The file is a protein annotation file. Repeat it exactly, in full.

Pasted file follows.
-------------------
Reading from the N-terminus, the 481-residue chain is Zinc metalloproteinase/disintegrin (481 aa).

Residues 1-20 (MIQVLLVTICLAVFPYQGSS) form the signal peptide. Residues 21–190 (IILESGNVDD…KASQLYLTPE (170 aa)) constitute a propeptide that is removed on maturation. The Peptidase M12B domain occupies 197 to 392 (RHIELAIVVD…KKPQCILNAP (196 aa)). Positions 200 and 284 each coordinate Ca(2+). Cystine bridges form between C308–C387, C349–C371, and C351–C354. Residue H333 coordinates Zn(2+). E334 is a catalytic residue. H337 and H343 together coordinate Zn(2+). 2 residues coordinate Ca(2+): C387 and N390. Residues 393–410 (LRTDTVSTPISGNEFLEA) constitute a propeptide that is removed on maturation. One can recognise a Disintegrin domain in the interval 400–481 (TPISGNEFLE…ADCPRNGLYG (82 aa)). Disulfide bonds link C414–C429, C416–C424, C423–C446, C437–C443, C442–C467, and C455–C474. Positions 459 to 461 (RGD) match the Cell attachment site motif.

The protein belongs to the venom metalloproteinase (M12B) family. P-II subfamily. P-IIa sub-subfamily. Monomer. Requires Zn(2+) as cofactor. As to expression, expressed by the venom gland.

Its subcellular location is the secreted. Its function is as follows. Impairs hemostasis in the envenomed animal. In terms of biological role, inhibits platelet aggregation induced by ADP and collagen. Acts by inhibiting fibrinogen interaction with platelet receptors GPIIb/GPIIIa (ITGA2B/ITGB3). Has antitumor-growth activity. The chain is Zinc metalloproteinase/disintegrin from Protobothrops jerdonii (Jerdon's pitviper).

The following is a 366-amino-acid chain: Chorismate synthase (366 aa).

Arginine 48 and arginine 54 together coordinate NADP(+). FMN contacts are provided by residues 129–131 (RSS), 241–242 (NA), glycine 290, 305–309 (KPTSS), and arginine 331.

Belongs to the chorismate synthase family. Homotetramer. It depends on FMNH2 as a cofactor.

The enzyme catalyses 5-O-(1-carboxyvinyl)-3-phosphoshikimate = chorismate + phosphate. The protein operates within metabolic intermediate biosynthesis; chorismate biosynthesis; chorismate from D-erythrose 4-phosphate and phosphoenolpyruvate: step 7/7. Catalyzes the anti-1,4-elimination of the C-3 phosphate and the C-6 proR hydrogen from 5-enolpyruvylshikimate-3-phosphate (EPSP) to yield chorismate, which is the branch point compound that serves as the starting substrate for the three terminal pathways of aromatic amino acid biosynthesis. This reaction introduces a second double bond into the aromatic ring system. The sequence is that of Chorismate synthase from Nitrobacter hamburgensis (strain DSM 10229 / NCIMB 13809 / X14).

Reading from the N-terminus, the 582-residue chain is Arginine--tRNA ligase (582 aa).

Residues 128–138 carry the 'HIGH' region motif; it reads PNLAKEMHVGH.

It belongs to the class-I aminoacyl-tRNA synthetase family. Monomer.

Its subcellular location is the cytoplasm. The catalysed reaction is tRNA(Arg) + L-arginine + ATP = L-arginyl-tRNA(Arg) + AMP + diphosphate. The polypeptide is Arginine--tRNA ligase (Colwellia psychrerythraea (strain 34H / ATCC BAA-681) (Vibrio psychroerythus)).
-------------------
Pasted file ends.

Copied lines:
Reading from the N-terminus, the 481-residue chain is Zinc metalloproteinase/disintegrin (481 aa).

Residues 1-20 (MIQVLLVTICLAVFPYQGSS) form the signal peptide. Residues 21–190 (IILESGNVDD…KASQLYLTPE (170 aa)) constitute a propeptide that is removed on maturation. The Peptidase M12B domain occupies 197 to 392 (RHIELAIVVD…KKPQCILNAP (196 aa)). Positions 200 and 284 each coordinate Ca(2+). Cystine bridges form between C308–C387, C349–C371, and C351–C354. Residue H333 coordinates Zn(2+). E334 is a catalytic residue. H337 and H343 together coordinate Zn(2+). 2 residues coordinate Ca(2+): C387 and N390. Residues 393–410 (LRTDTVSTPISGNEFLEA) constitute a propeptide that is removed on maturation. One can recognise a Disintegrin domain in the interval 400–481 (TPISGNEFLE…ADCPRNGLYG (82 aa)). Disulfide bonds link C414–C429, C416–C424, C423–C446, C437–C443, C442–C467, and C455–C474. Positions 459 to 461 (RGD) match the Cell attachment site motif.

The protein belongs to the venom metalloproteinase (M12B) family. P-II subfamily. P-IIa sub-subfamily. Monomer. Requires Zn(2+) as cofactor. As to expression, expressed by the venom gland.

Its subcellular location is the secreted. Its function is as follows. Impairs hemostasis in the envenomed animal. In terms of biological role, inhibits platelet aggregation induced by ADP and collagen. Acts by inhibiting fibrinogen interaction with platelet receptors GPIIb/GPIIIa (ITGA2B/ITGB3). Has antitumor-growth activity. The chain is Zinc metalloproteinase/disintegrin from Protobothrops jerdonii (Jerdon's pitviper).

The following is a 366-amino-acid chain: Chorismate synthase (366 aa).

Arginine 48 and arginine 54 together coordinate NADP(+). FMN contacts are provided by residues 129–131 (RSS), 241–242 (NA), glycine 290, 305–309 (KPTSS), and arginine 331.

Belongs to the chorismate synthase family. Homotetramer. It depends on FMNH2 as a cofactor.

The enzyme catalyses 5-O-(1-carboxyvinyl)-3-phosphoshikimate = chorismate + phosphate. The protein operates within metabolic intermediate biosynthesis; chorismate biosynthesis; chorismate from D-erythrose 4-phosphate and phosphoenolpyruvate: step 7/7. Catalyzes the anti-1,4-elimination of the C-3 phosphate and the C-6 proR hydrogen from 5-enolpyruvylshikimate-3-phosphate (EPSP) to yield chorismate, which is the branch point compound that serves as the starting substrate for the three terminal pathways of aromatic amino acid biosynthesis. This reaction introduces a second double bond into the aromatic ring system. The sequence is that of Chorismate synthase from Nitrobacter hamburgensis (strain DSM 10229 / NCIMB 13809 / X14).

Reading from the N-terminus, the 582-residue chain is Arginine--tRNA ligase (582 aa).

Residues 128–138 carry the 'HIGH' region motif; it reads PNLAKEMHVGH.

It belongs to the class-I aminoacyl-tRNA synthetase family. Monomer.

Its subcellular location is the cytoplasm. The catalysed reaction is tRNA(Arg) + L-arginine + ATP = L-arginyl-tRNA(Arg) + AMP + diphosphate. The polypeptide is Arginine--tRNA ligase (Colwellia psychrerythraea (strain 34H / ATCC BAA-681) (Vibrio psychroerythus)).